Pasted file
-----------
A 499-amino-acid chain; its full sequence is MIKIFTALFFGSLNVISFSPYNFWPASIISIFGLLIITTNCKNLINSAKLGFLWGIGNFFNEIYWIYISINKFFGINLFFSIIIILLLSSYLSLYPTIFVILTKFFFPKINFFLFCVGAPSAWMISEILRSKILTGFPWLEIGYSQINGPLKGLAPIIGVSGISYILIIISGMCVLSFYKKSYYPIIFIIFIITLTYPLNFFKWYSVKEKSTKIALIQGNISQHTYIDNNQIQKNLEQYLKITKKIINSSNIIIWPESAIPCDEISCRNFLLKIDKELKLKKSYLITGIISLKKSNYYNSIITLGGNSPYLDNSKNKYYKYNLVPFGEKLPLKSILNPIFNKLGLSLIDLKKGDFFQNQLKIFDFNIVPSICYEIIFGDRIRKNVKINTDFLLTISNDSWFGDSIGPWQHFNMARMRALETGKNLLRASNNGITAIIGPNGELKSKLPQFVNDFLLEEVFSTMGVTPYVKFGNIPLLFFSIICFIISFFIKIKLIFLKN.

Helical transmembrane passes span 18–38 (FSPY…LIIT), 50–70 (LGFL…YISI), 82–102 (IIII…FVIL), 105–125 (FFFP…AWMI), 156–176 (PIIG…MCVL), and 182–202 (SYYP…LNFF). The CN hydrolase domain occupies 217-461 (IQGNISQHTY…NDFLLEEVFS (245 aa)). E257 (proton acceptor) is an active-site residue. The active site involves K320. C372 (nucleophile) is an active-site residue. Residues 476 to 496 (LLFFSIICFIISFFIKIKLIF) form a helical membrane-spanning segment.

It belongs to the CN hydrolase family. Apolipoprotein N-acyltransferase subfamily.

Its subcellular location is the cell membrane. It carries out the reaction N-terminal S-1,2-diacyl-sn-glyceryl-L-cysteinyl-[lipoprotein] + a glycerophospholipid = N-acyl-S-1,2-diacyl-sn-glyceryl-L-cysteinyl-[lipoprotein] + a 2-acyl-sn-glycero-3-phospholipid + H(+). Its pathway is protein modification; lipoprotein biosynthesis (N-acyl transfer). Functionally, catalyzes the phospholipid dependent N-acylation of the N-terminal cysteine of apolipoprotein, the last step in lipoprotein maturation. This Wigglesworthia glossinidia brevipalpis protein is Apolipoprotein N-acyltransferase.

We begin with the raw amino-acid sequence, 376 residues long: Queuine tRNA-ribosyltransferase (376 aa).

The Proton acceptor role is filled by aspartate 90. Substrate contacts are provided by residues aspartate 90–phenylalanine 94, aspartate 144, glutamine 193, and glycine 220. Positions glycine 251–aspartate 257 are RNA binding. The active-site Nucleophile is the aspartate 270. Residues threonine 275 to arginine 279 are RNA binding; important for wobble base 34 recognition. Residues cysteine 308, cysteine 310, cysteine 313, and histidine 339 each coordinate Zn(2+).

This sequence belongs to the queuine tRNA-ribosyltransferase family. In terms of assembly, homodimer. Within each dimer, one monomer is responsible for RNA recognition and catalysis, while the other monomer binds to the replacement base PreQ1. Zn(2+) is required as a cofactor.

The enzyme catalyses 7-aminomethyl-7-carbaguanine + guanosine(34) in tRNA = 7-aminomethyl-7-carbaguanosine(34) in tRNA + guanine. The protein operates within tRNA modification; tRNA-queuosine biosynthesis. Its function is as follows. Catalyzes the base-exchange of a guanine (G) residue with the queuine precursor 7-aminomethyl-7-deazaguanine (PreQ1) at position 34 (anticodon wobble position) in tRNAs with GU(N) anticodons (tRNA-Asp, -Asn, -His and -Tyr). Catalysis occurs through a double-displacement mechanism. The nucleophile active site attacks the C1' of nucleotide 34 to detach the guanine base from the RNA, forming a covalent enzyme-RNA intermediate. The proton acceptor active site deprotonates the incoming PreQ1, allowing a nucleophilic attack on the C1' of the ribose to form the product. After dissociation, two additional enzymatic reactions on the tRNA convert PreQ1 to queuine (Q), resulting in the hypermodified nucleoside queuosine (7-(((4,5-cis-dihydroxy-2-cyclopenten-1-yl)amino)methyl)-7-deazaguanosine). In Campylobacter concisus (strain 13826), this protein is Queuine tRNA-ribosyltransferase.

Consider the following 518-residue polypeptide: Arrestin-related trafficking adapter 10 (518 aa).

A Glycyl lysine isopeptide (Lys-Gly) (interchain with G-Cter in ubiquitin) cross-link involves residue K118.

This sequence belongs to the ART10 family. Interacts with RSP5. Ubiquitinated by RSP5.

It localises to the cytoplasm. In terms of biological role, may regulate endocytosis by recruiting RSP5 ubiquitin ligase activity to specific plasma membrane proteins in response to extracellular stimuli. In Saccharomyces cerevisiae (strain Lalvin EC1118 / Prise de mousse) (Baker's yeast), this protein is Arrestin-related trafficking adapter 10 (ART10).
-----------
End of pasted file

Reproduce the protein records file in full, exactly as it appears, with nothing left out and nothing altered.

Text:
A 499-amino-acid chain; its full sequence is MIKIFTALFFGSLNVISFSPYNFWPASIISIFGLLIITTNCKNLINSAKLGFLWGIGNFFNEIYWIYISINKFFGINLFFSIIIILLLSSYLSLYPTIFVILTKFFFPKINFFLFCVGAPSAWMISEILRSKILTGFPWLEIGYSQINGPLKGLAPIIGVSGISYILIIISGMCVLSFYKKSYYPIIFIIFIITLTYPLNFFKWYSVKEKSTKIALIQGNISQHTYIDNNQIQKNLEQYLKITKKIINSSNIIIWPESAIPCDEISCRNFLLKIDKELKLKKSYLITGIISLKKSNYYNSIITLGGNSPYLDNSKNKYYKYNLVPFGEKLPLKSILNPIFNKLGLSLIDLKKGDFFQNQLKIFDFNIVPSICYEIIFGDRIRKNVKINTDFLLTISNDSWFGDSIGPWQHFNMARMRALETGKNLLRASNNGITAIIGPNGELKSKLPQFVNDFLLEEVFSTMGVTPYVKFGNIPLLFFSIICFIISFFIKIKLIFLKN.

Helical transmembrane passes span 18–38 (FSPY…LIIT), 50–70 (LGFL…YISI), 82–102 (IIII…FVIL), 105–125 (FFFP…AWMI), 156–176 (PIIG…MCVL), and 182–202 (SYYP…LNFF). The CN hydrolase domain occupies 217-461 (IQGNISQHTY…NDFLLEEVFS (245 aa)). E257 (proton acceptor) is an active-site residue. The active site involves K320. C372 (nucleophile) is an active-site residue. Residues 476 to 496 (LLFFSIICFIISFFIKIKLIF) form a helical membrane-spanning segment.

It belongs to the CN hydrolase family. Apolipoprotein N-acyltransferase subfamily.

Its subcellular location is the cell membrane. It carries out the reaction N-terminal S-1,2-diacyl-sn-glyceryl-L-cysteinyl-[lipoprotein] + a glycerophospholipid = N-acyl-S-1,2-diacyl-sn-glyceryl-L-cysteinyl-[lipoprotein] + a 2-acyl-sn-glycero-3-phospholipid + H(+). Its pathway is protein modification; lipoprotein biosynthesis (N-acyl transfer). Functionally, catalyzes the phospholipid dependent N-acylation of the N-terminal cysteine of apolipoprotein, the last step in lipoprotein maturation. This Wigglesworthia glossinidia brevipalpis protein is Apolipoprotein N-acyltransferase.

We begin with the raw amino-acid sequence, 376 residues long: Queuine tRNA-ribosyltransferase (376 aa).

The Proton acceptor role is filled by aspartate 90. Substrate contacts are provided by residues aspartate 90–phenylalanine 94, aspartate 144, glutamine 193, and glycine 220. Positions glycine 251–aspartate 257 are RNA binding. The active-site Nucleophile is the aspartate 270. Residues threonine 275 to arginine 279 are RNA binding; important for wobble base 34 recognition. Residues cysteine 308, cysteine 310, cysteine 313, and histidine 339 each coordinate Zn(2+).

This sequence belongs to the queuine tRNA-ribosyltransferase family. In terms of assembly, homodimer. Within each dimer, one monomer is responsible for RNA recognition and catalysis, while the other monomer binds to the replacement base PreQ1. Zn(2+) is required as a cofactor.

The enzyme catalyses 7-aminomethyl-7-carbaguanine + guanosine(34) in tRNA = 7-aminomethyl-7-carbaguanosine(34) in tRNA + guanine. The protein operates within tRNA modification; tRNA-queuosine biosynthesis. Its function is as follows. Catalyzes the base-exchange of a guanine (G) residue with the queuine precursor 7-aminomethyl-7-deazaguanine (PreQ1) at position 34 (anticodon wobble position) in tRNAs with GU(N) anticodons (tRNA-Asp, -Asn, -His and -Tyr). Catalysis occurs through a double-displacement mechanism. The nucleophile active site attacks the C1' of nucleotide 34 to detach the guanine base from the RNA, forming a covalent enzyme-RNA intermediate. The proton acceptor active site deprotonates the incoming PreQ1, allowing a nucleophilic attack on the C1' of the ribose to form the product. After dissociation, two additional enzymatic reactions on the tRNA convert PreQ1 to queuine (Q), resulting in the hypermodified nucleoside queuosine (7-(((4,5-cis-dihydroxy-2-cyclopenten-1-yl)amino)methyl)-7-deazaguanosine). In Campylobacter concisus (strain 13826), this protein is Queuine tRNA-ribosyltransferase.

Consider the following 518-residue polypeptide: Arrestin-related trafficking adapter 10 (518 aa).

A Glycyl lysine isopeptide (Lys-Gly) (interchain with G-Cter in ubiquitin) cross-link involves residue K118.

This sequence belongs to the ART10 family. Interacts with RSP5. Ubiquitinated by RSP5.

It localises to the cytoplasm. In terms of biological role, may regulate endocytosis by recruiting RSP5 ubiquitin ligase activity to specific plasma membrane proteins in response to extracellular stimuli. In Saccharomyces cerevisiae (strain Lalvin EC1118 / Prise de mousse) (Baker's yeast), this protein is Arrestin-related trafficking adapter 10 (ART10).